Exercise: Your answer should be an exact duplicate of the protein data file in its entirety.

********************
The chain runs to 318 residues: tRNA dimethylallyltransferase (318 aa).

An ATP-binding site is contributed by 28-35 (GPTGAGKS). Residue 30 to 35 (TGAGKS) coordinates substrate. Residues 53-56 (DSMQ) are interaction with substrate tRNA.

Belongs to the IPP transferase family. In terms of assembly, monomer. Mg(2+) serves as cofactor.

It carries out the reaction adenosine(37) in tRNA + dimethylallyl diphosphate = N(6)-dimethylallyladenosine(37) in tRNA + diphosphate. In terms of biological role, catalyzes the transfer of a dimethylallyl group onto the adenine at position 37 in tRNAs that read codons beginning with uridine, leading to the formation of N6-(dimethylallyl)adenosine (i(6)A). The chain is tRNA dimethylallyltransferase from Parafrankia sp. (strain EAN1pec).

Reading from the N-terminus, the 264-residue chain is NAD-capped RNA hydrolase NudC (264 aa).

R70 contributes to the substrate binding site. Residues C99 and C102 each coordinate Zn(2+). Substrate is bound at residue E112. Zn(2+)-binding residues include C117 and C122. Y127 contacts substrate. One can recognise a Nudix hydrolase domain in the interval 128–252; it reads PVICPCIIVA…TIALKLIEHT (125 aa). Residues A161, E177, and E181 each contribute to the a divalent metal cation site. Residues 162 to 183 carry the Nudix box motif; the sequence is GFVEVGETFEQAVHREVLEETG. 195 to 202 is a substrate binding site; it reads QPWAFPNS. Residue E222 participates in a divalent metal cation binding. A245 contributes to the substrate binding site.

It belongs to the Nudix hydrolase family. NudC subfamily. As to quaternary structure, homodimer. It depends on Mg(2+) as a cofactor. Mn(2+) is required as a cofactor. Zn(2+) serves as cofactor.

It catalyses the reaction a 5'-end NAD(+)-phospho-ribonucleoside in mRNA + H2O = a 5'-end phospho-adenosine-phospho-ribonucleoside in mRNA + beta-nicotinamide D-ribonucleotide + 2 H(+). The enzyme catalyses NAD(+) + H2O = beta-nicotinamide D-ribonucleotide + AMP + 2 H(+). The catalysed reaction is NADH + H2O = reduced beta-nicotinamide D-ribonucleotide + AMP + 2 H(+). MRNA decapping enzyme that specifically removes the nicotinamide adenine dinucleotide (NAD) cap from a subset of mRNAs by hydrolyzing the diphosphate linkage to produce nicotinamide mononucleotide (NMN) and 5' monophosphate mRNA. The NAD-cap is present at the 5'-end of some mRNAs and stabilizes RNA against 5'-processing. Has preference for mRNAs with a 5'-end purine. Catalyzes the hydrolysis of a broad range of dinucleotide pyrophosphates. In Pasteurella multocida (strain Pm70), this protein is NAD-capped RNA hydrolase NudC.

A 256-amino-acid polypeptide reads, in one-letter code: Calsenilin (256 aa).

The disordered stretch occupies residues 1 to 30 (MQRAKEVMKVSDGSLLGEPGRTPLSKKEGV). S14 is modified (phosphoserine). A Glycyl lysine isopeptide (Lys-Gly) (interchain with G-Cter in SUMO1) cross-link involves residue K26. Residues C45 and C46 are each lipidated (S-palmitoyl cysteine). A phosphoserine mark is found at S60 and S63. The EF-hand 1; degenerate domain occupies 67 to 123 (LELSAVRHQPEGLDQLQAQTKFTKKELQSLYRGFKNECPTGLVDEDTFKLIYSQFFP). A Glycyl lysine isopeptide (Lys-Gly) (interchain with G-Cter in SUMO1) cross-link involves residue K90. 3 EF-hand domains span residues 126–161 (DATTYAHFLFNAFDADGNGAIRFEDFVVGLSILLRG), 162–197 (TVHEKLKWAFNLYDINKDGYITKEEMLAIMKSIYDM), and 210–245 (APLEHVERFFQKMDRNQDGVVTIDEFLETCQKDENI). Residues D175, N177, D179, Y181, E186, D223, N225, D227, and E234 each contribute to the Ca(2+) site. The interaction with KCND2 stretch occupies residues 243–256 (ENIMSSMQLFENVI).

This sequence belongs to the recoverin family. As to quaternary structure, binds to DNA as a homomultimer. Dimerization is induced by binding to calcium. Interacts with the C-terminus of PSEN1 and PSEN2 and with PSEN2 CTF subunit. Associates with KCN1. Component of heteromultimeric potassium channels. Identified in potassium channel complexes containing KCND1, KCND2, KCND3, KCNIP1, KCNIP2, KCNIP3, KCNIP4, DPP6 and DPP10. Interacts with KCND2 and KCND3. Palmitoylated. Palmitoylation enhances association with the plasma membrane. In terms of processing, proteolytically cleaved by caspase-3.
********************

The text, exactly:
The chain runs to 318 residues: tRNA dimethylallyltransferase (318 aa).

An ATP-binding site is contributed by 28-35 (GPTGAGKS). Residue 30 to 35 (TGAGKS) coordinates substrate. Residues 53-56 (DSMQ) are interaction with substrate tRNA.

Belongs to the IPP transferase family. In terms of assembly, monomer. Mg(2+) serves as cofactor.

It carries out the reaction adenosine(37) in tRNA + dimethylallyl diphosphate = N(6)-dimethylallyladenosine(37) in tRNA + diphosphate. In terms of biological role, catalyzes the transfer of a dimethylallyl group onto the adenine at position 37 in tRNAs that read codons beginning with uridine, leading to the formation of N6-(dimethylallyl)adenosine (i(6)A). The chain is tRNA dimethylallyltransferase from Parafrankia sp. (strain EAN1pec).

Reading from the N-terminus, the 264-residue chain is NAD-capped RNA hydrolase NudC (264 aa).

R70 contributes to the substrate binding site. Residues C99 and C102 each coordinate Zn(2+). Substrate is bound at residue E112. Zn(2+)-binding residues include C117 and C122. Y127 contacts substrate. One can recognise a Nudix hydrolase domain in the interval 128–252; it reads PVICPCIIVA…TIALKLIEHT (125 aa). Residues A161, E177, and E181 each contribute to the a divalent metal cation site. Residues 162 to 183 carry the Nudix box motif; the sequence is GFVEVGETFEQAVHREVLEETG. 195 to 202 is a substrate binding site; it reads QPWAFPNS. Residue E222 participates in a divalent metal cation binding. A245 contributes to the substrate binding site.

It belongs to the Nudix hydrolase family. NudC subfamily. As to quaternary structure, homodimer. It depends on Mg(2+) as a cofactor. Mn(2+) is required as a cofactor. Zn(2+) serves as cofactor.

It catalyses the reaction a 5'-end NAD(+)-phospho-ribonucleoside in mRNA + H2O = a 5'-end phospho-adenosine-phospho-ribonucleoside in mRNA + beta-nicotinamide D-ribonucleotide + 2 H(+). The enzyme catalyses NAD(+) + H2O = beta-nicotinamide D-ribonucleotide + AMP + 2 H(+). The catalysed reaction is NADH + H2O = reduced beta-nicotinamide D-ribonucleotide + AMP + 2 H(+). MRNA decapping enzyme that specifically removes the nicotinamide adenine dinucleotide (NAD) cap from a subset of mRNAs by hydrolyzing the diphosphate linkage to produce nicotinamide mononucleotide (NMN) and 5' monophosphate mRNA. The NAD-cap is present at the 5'-end of some mRNAs and stabilizes RNA against 5'-processing. Has preference for mRNAs with a 5'-end purine. Catalyzes the hydrolysis of a broad range of dinucleotide pyrophosphates. In Pasteurella multocida (strain Pm70), this protein is NAD-capped RNA hydrolase NudC.

A 256-amino-acid polypeptide reads, in one-letter code: Calsenilin (256 aa).

The disordered stretch occupies residues 1 to 30 (MQRAKEVMKVSDGSLLGEPGRTPLSKKEGV). S14 is modified (phosphoserine). A Glycyl lysine isopeptide (Lys-Gly) (interchain with G-Cter in SUMO1) cross-link involves residue K26. Residues C45 and C46 are each lipidated (S-palmitoyl cysteine). A phosphoserine mark is found at S60 and S63. The EF-hand 1; degenerate domain occupies 67 to 123 (LELSAVRHQPEGLDQLQAQTKFTKKELQSLYRGFKNECPTGLVDEDTFKLIYSQFFP). A Glycyl lysine isopeptide (Lys-Gly) (interchain with G-Cter in SUMO1) cross-link involves residue K90. 3 EF-hand domains span residues 126–161 (DATTYAHFLFNAFDADGNGAIRFEDFVVGLSILLRG), 162–197 (TVHEKLKWAFNLYDINKDGYITKEEMLAIMKSIYDM), and 210–245 (APLEHVERFFQKMDRNQDGVVTIDEFLETCQKDENI). Residues D175, N177, D179, Y181, E186, D223, N225, D227, and E234 each contribute to the Ca(2+) site. The interaction with KCND2 stretch occupies residues 243–256 (ENIMSSMQLFENVI).

This sequence belongs to the recoverin family. As to quaternary structure, binds to DNA as a homomultimer. Dimerization is induced by binding to calcium. Interacts with the C-terminus of PSEN1 and PSEN2 and with PSEN2 CTF subunit. Associates with KCN1. Component of heteromultimeric potassium channels. Identified in potassium channel complexes containing KCND1, KCND2, KCND3, KCNIP1, KCNIP2, KCNIP3, KCNIP4, DPP6 and DPP10. Interacts with KCND2 and KCND3. Palmitoylated. Palmitoylation enhances association with the plasma membrane. In terms of processing, proteolytically cleaved by caspase-3.